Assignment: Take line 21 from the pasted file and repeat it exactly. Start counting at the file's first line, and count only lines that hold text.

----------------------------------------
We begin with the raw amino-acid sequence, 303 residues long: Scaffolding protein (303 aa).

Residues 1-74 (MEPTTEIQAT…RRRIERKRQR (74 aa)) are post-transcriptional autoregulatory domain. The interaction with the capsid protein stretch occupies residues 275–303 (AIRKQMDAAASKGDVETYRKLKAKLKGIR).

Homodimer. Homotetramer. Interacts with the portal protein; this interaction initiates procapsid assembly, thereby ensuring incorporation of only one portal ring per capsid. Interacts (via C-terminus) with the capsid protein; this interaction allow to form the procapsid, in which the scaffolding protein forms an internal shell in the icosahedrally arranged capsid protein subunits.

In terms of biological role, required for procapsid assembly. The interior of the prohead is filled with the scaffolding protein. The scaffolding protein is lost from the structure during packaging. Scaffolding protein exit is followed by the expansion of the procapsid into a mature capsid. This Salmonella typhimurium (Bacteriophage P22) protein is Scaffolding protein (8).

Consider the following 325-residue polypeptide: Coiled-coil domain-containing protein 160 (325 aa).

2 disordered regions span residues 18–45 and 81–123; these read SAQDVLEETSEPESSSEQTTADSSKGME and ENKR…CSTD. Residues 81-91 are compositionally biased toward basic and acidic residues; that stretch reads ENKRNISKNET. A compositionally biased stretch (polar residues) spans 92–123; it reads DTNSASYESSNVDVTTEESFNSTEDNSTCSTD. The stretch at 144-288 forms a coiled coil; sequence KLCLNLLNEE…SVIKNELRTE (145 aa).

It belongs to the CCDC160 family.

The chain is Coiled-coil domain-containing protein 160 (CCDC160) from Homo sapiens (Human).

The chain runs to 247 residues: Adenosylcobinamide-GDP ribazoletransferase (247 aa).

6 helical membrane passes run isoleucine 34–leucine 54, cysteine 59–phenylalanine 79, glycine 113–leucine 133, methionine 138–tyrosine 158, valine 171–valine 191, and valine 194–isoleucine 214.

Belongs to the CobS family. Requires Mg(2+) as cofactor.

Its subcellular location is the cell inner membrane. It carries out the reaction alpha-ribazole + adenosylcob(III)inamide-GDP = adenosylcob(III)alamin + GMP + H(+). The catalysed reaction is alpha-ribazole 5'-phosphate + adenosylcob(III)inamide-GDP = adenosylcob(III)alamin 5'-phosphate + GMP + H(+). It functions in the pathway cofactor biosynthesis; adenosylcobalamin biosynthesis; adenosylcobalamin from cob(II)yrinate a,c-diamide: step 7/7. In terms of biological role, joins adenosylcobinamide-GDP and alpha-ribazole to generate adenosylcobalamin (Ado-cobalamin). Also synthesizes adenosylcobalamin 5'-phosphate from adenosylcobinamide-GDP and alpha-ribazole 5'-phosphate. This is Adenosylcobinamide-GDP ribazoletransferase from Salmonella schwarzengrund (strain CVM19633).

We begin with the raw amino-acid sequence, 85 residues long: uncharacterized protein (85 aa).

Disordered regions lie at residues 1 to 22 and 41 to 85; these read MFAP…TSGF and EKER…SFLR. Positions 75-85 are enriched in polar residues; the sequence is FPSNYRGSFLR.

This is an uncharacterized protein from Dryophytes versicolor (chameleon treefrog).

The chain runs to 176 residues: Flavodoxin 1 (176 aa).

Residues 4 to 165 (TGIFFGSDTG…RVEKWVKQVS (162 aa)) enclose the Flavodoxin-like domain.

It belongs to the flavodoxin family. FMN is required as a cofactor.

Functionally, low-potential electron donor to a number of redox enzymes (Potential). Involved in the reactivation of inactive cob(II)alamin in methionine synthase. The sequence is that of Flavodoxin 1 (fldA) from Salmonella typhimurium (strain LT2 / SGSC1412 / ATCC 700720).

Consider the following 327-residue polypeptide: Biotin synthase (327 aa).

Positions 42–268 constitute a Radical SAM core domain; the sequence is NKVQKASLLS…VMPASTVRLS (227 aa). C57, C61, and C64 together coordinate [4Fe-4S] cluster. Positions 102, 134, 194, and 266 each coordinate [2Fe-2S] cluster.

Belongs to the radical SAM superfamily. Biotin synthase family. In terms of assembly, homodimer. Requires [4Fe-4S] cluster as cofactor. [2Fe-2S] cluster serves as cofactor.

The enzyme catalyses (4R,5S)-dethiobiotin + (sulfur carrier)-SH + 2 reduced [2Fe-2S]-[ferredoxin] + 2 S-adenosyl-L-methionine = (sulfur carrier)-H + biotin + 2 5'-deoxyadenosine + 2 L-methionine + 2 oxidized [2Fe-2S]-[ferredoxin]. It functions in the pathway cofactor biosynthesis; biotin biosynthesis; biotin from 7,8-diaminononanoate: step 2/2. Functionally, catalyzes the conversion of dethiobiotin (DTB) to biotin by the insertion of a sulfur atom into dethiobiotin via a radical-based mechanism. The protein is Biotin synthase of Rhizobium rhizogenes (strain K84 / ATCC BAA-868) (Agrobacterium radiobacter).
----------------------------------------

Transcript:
Positions 42–268 constitute a Radical SAM core domain; the sequence is NKVQKASLLS…VMPASTVRLS (227 aa). C57, C61, and C64 together coordinate [4Fe-4S] cluster. Positions 102, 134, 194, and 266 each coordinate [2Fe-2S] cluster.